It has become part of the new normal for teachers to deliver their lessons online via videoconferencing tools. The situation reminds me of when I utilized similar technology to coach my students for inter-school debate competitions.
There are a number of rules I follow at various stages of online discussion sessions.
Establish Online Etiquette and a Discussion Agenda
At the beginning of the session, the teacher has the responsibility to draw students’ attention to basic etiquette rules, such as muting the microphone while others are talking, unmuting the microphone when they need to speak, and avoiding talking over each other. If any of these rules are breached, the teacher should remind the students of their right to speak or listen.
Of equal importance is asking the student leader to set the agenda or the intended outcomes of the discussion in order to make the discussion purposeful. When students veer off into another direction, the leader should bring them back to the subject matter.
Make Time for Research
A discussion session should never start with a discussion. If we start by asking students to express their views on an unfamiliar topic, they will probably not be able to contribute much, since activating schemata depends on prior knowledge. On the other hand, if students are very knowledgeable about a particular topic, it can be tempting for them to bluff all the way through without providing substance.
It is therefore vital that we ask students to carry out research before the session. If this isn’t possible, we should give them time at the beginning of the session, say 5 to 10 minutes, to perform informational searches. This research stage enables students to develop a solid understanding of the topic and ensures a high-quality discussion.
Students should be asked to organize their ideas effectively during the research stage. In the framework we use in the debate team, ideas are categorized as background information, arguments or evidence useful for Side Proposition, and arguments or evidence useful for Side Opposition. After categorization, debaters should post the source link (which is usually a web address) and an excerpt. If needed, an article can be revisited by clicking the link at the discussion stage later.
Be Purposeful About Group Size and Role Assignment
The group size should be small to increase students’ involvement in discussions. If the group size is large, I will break the team into groups of three or four. Turn-taking will then be rigorous, and passive students will have more opportunities to interact with their group mates.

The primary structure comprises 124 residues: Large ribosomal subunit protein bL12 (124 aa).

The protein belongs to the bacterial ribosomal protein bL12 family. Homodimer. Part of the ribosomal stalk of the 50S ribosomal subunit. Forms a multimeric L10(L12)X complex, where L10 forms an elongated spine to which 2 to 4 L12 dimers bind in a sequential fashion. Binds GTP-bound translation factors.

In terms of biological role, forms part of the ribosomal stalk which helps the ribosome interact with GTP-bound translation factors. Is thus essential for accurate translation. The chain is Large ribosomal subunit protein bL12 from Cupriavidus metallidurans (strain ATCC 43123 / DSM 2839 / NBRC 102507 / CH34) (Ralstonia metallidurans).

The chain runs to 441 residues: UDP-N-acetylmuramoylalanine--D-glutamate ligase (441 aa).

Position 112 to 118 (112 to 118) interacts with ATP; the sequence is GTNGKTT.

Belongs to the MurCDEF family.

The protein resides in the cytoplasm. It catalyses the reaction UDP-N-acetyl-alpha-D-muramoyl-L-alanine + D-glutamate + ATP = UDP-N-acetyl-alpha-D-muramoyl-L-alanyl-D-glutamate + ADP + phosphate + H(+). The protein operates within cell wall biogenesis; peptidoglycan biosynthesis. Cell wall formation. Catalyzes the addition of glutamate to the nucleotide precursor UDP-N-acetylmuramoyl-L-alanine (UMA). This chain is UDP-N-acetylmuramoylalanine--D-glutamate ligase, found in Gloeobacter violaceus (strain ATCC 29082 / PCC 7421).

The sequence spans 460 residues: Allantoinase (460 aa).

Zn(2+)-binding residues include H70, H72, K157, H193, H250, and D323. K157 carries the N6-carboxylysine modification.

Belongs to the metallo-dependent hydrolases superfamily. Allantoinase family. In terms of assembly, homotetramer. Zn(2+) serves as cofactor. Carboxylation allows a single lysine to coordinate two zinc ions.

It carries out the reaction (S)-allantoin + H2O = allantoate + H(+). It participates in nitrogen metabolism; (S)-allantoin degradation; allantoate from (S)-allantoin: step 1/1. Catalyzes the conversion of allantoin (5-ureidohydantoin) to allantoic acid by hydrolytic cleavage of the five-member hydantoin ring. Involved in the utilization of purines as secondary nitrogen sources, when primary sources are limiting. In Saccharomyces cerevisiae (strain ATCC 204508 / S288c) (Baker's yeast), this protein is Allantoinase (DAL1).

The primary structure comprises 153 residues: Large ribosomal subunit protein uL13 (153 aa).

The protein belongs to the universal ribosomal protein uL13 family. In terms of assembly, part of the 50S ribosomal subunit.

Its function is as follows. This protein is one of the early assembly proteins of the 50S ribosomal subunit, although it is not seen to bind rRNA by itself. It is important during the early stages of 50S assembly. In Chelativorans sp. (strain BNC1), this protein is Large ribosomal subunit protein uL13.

To increase students’ sense of ownership, there should be a clear definition of roles in each group, similar to how we carry out cooperative learning in a real classroom. The types of roles can include a leader, who facilitates the discussion; a secretary, who types and notes any important consensus reached; a timekeeper, who keeps track of the amount of time for each sub-task; and a strategist, who suggests the main approach that should be used in defending the team’s side and rebutting the opponent’s arguments.
The choice of leader is critical to increasing participation. If it is a mature group, we can of course leave it to the students’ own devices. For junior students, we should pick a very responsive participant to be the leader, since these are the students who are best suited for generating group dynamics and arousing a heated debate or discussion within the group.
Teachers should avoid dominating the discussion. One of the problems that’s often overlooked in a language classroom is the amount of time the teacher talks. It’s almost inevitable for very passionate teachers to deliver lengthy monologues in an online session without realizing it. Not only does this significantly reduce students’ participation in lessons and demotivate them, but also it denies students opportunities to practice their speaking and critical-thinking skills.
However, while the student leader is supposed to act as the facilitator, the teacher still has a role to play in the discussion.
The teacher should constantly encourage the leader to invite others to respond once one student participant has finished talking. If several students are of the same position but the argument may be logically flawed, the teacher should act as a devil’s advocate and introduce another perspective by asking what-if questions. Never should the teacher explicitly point out the mistake, since this hampers critical-thinking development, nor should the teacher refute students’ arguments directly by expressing his or her personal views, as they can be easily perceived as authoritative ideas that can’t or shouldn’t be disputed.
It’s also the teacher’s responsibility to ask for clarifications about the reasoning in slippery-slope cases. “Why” questions are especially useful in helping students build cases and arguments. If the discussion dries up in the middle, the teacher should prompt students with yes-or-no questions, or questions involving another consideration, so that the discussion engine can be switched on again.
All in all, teachers should cultivate a welcoming rule-based and student-led environment to maximize interactions in online discussion sessions.